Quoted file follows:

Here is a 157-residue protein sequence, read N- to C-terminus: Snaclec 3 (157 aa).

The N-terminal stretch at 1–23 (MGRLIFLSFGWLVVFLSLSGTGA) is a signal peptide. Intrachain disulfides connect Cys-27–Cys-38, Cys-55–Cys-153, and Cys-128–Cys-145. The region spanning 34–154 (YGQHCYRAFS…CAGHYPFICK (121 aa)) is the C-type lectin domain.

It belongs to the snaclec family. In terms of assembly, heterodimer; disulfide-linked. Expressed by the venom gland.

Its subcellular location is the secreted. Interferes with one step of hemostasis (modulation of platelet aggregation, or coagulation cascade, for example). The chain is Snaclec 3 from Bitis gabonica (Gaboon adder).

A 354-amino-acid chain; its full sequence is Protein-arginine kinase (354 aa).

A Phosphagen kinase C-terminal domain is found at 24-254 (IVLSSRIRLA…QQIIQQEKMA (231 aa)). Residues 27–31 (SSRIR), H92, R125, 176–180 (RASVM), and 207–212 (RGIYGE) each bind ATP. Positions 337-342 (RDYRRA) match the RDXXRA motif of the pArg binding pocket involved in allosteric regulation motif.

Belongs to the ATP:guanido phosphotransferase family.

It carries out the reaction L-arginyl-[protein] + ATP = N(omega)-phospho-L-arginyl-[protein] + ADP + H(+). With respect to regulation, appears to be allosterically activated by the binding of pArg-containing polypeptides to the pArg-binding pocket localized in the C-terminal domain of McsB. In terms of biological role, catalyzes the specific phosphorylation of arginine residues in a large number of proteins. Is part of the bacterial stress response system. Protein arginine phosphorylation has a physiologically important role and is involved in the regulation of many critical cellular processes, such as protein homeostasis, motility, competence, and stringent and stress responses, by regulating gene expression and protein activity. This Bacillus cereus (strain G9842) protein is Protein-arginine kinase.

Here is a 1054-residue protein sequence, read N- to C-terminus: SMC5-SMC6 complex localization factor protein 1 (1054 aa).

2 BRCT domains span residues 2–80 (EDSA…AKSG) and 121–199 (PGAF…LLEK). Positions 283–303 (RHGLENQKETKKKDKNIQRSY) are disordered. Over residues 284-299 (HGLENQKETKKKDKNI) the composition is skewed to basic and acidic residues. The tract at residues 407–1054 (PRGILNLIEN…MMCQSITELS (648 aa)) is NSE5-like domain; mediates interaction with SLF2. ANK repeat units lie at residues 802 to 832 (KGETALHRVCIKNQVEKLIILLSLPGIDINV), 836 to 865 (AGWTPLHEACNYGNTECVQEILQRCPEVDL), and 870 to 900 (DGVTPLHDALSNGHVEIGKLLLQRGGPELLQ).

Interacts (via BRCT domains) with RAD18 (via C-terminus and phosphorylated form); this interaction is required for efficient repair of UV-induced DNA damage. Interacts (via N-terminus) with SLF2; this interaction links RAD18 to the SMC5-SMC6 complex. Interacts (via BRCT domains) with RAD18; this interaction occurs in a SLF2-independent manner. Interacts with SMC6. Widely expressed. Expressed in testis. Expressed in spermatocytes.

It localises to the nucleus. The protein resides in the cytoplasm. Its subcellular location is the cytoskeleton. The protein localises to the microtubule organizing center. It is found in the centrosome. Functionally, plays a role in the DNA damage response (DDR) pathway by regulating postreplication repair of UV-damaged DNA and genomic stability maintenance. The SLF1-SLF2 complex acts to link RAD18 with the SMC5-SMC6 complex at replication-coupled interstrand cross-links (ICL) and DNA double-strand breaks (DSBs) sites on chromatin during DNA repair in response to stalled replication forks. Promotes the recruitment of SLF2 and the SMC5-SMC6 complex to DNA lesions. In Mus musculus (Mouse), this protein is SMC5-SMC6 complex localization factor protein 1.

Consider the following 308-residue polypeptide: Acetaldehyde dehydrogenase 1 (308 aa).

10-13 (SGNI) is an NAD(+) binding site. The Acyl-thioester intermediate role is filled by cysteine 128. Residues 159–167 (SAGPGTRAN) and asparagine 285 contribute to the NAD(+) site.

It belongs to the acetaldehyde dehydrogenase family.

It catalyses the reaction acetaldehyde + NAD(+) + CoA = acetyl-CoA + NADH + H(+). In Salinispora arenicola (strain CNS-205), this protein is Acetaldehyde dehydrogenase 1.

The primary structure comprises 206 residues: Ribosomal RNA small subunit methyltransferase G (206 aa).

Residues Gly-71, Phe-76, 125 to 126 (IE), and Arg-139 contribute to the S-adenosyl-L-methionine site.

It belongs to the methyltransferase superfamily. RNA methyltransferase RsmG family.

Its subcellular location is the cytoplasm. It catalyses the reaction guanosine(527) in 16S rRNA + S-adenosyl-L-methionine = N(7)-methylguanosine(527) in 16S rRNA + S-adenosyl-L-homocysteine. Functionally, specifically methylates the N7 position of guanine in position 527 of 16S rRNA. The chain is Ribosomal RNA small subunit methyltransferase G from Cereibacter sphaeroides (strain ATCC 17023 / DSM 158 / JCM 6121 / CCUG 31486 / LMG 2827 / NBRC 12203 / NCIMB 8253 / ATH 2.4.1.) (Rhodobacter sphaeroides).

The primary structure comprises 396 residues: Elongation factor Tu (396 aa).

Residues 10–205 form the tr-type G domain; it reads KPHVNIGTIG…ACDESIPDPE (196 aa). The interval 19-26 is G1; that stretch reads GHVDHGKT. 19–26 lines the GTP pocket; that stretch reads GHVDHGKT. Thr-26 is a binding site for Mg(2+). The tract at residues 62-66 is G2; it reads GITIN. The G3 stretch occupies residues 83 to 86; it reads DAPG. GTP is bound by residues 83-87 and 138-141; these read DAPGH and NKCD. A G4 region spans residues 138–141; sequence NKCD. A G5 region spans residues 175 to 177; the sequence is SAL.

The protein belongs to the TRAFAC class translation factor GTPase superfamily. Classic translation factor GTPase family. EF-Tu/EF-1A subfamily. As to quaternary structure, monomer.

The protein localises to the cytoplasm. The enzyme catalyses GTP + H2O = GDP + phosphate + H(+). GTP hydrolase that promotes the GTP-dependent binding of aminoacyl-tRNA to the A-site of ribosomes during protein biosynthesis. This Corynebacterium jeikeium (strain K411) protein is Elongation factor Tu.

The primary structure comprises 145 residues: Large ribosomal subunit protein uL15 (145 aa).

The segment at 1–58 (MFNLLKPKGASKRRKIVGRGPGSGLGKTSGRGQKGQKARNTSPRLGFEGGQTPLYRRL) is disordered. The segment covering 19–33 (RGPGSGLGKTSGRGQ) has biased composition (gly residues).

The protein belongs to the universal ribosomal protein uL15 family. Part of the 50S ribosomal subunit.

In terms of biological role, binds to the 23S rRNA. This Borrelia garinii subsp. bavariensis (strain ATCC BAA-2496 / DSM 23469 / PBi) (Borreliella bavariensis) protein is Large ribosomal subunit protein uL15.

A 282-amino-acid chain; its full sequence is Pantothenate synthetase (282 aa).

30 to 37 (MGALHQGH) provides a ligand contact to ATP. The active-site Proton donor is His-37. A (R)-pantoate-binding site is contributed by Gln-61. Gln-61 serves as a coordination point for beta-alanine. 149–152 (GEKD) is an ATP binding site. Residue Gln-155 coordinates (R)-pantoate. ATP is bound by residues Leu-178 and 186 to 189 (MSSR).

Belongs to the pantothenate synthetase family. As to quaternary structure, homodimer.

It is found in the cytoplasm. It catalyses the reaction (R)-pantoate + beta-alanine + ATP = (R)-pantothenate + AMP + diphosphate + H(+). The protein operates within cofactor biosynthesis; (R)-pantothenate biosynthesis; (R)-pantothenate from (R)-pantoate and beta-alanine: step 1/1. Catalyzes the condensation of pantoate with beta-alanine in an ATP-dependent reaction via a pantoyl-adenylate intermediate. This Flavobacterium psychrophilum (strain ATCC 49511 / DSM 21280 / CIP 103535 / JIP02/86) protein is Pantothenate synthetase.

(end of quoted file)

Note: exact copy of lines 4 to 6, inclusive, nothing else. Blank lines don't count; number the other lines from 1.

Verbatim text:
Its subcellular location is the secreted. Interferes with one step of hemostasis (modulation of platelet aggregation, or coagulation cascade, for example). The chain is Snaclec 3 from Bitis gabonica (Gaboon adder).

A 354-amino-acid chain; its full sequence is Protein-arginine kinase (354 aa).

A Phosphagen kinase C-terminal domain is found at 24-254 (IVLSSRIRLA…QQIIQQEKMA (231 aa)). Residues 27–31 (SSRIR), H92, R125, 176–180 (RASVM), and 207–212 (RGIYGE) each bind ATP. Positions 337-342 (RDYRRA) match the RDXXRA motif of the pArg binding pocket involved in allosteric regulation motif.